Test Your Veggie IQ
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- FALSE: Yam is another word for sweet potato.
The yam (Dioscorea Species) is a tuber, or
underground stem, completely unrelated to the sweet potato (Ipomoea
batatas). Yams are starchier and grow mostly in tropical climates (some up
to seven feet!). They aren't grown commercially in the U.S. and what are often
labeled "yams" are in fact sweet potatoes. Sweet potatoes are sweeter and
moister. Neither yams nor sweet potatoes are related to the common potato,
either. Both are high in potassium and fiber, although the sweet potato is
higher in calories.
- FALSE: The first eggplant in America was grown by Benjamin
The first eggplant was actually grown by
Thomas Jefferson. He is believed to have brought the plant from France, where
eggplant was popular. Jefferson, a horticulture enthusiast, began growing it in
his own extensive garden. He also was known for developing many strains of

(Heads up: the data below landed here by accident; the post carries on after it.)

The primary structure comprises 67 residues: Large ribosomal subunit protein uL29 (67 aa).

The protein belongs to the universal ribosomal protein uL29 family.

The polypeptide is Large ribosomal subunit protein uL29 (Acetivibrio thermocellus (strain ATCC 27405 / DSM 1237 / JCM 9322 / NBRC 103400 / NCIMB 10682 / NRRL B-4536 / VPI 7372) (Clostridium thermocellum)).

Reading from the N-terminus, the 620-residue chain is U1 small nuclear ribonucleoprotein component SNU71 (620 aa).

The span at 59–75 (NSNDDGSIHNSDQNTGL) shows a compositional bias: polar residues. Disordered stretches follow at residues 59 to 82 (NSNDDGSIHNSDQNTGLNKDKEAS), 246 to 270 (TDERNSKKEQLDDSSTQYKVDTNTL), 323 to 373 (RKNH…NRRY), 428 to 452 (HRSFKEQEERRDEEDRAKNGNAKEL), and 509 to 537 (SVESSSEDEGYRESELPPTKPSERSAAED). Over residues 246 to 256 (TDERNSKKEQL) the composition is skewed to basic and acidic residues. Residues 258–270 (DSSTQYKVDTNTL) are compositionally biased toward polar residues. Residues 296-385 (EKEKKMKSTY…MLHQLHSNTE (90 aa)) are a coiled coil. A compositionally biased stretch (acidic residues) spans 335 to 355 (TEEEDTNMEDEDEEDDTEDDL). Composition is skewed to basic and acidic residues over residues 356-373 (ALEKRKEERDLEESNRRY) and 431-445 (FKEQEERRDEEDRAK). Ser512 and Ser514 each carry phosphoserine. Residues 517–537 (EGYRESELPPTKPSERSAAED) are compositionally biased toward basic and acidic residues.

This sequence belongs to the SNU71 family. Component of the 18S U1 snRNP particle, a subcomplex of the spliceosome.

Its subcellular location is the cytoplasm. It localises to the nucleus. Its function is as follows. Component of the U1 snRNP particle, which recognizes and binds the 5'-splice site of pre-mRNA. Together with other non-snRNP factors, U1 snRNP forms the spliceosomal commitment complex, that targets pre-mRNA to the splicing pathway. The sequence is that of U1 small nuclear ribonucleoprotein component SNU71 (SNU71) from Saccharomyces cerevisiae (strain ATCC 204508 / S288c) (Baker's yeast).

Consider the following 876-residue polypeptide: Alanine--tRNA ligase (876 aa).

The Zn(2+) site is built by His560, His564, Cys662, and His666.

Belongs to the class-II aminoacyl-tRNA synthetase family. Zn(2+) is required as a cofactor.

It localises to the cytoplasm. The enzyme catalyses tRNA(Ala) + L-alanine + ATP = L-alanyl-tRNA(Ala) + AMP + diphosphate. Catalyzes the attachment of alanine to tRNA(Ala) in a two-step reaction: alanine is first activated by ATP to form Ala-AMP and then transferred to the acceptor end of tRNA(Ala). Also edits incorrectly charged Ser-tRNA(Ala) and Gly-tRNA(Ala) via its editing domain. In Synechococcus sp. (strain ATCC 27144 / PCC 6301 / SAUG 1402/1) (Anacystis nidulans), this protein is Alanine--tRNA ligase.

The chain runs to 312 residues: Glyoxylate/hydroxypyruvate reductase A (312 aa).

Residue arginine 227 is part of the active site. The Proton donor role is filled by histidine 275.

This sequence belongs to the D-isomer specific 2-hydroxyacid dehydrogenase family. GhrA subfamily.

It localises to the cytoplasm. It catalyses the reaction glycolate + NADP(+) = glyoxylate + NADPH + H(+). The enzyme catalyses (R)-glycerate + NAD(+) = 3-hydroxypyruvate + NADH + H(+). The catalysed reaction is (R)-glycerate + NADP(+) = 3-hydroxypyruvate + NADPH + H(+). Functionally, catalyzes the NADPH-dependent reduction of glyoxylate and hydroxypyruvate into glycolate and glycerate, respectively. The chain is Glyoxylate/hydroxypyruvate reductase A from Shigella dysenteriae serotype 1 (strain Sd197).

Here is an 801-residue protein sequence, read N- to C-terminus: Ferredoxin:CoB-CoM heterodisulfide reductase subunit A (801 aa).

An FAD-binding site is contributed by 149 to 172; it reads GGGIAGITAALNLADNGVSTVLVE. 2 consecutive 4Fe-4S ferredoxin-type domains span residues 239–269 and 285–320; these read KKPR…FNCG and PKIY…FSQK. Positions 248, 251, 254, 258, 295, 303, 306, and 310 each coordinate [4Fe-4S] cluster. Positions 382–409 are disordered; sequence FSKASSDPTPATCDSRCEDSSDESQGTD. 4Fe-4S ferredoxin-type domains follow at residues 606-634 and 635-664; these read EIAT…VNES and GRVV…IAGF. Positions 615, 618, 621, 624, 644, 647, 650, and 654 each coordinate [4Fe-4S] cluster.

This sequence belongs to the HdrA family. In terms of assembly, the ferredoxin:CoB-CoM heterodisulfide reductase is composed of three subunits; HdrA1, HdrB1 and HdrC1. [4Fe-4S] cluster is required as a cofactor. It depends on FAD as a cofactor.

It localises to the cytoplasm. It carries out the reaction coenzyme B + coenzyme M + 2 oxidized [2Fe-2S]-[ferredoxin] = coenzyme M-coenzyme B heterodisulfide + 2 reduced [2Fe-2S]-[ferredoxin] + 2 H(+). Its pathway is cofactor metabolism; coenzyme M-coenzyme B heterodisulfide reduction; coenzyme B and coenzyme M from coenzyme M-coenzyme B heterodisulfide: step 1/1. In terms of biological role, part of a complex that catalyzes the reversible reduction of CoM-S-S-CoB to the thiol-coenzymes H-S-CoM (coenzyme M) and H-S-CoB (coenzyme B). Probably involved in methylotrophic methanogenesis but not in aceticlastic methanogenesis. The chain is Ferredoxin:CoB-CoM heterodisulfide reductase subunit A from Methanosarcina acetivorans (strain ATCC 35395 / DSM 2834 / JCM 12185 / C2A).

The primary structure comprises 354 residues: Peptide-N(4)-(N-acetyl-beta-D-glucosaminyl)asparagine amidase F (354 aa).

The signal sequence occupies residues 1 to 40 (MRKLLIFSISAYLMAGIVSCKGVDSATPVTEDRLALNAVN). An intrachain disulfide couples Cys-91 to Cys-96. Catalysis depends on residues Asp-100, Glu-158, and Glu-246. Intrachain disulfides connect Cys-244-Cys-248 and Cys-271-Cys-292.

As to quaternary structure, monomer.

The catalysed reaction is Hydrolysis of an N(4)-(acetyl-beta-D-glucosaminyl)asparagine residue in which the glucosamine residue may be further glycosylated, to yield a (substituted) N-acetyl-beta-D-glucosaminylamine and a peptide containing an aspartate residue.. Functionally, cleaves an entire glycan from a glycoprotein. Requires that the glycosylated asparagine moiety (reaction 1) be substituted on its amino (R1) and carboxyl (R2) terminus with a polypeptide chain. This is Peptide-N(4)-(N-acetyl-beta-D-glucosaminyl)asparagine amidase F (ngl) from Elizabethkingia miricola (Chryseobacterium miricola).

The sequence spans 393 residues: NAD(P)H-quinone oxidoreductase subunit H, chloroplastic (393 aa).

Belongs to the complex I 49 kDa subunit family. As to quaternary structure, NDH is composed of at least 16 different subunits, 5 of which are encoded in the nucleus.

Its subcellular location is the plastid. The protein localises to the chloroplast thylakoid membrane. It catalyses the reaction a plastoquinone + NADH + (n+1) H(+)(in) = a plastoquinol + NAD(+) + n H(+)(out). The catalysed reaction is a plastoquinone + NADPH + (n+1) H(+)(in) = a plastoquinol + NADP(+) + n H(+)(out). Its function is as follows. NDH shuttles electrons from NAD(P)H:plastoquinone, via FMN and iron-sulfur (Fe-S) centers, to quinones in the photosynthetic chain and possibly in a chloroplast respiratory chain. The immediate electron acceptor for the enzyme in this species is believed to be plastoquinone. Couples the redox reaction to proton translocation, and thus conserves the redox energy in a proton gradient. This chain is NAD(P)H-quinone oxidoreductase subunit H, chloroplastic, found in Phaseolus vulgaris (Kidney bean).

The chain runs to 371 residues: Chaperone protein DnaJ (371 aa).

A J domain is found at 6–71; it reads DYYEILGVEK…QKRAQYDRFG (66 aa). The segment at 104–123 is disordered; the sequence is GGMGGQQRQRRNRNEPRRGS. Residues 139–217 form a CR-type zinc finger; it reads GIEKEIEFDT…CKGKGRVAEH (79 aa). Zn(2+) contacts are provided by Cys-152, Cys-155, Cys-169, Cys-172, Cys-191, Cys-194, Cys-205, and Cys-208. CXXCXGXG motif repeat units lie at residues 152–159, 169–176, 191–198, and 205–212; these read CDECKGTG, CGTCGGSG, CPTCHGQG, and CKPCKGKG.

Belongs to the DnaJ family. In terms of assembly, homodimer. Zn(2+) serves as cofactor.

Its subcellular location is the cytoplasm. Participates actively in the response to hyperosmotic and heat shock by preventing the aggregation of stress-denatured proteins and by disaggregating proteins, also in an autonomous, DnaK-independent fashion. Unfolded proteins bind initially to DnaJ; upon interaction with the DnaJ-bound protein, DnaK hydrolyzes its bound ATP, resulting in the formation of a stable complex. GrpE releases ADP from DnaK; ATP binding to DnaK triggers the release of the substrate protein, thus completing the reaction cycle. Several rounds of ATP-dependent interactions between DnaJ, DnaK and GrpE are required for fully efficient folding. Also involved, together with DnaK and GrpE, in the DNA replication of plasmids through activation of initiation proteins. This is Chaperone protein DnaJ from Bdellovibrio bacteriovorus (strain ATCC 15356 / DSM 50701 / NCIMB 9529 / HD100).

tomatoes that would ensure a longer harvest period and is often credited with
introducing the french fry to American cuisine.
- TRUE: Elephant garlic is not really garlic at all.
Not really garlic on steroids, elephant garlic (Allium
ampeloprasum) is actually part of the leek family. The flavor of its
cloves is similar to garlic and it is often grown in gardens to discourage
- FALSE: Boiled veggies contain more water than fresh.
While they may seem more waterlogged, boiled vegetables
contain less water. The heat releases much of the water retained in their cells
in their raw state.
- TRUE: Egyptians replaced the eyes of mummies with onions.
The ancient Egyptians believed that onions warded off
evil spirits, so the eyes of the dead were often replaced with onions to
protect them against demons in the afterlife. The Egyptians would also have
people place their hand on an onion when swearing to something. The walls of
the pyramids are filled with paintings of onions, as they also believed the
concentric circles of the onion symbolized eternity.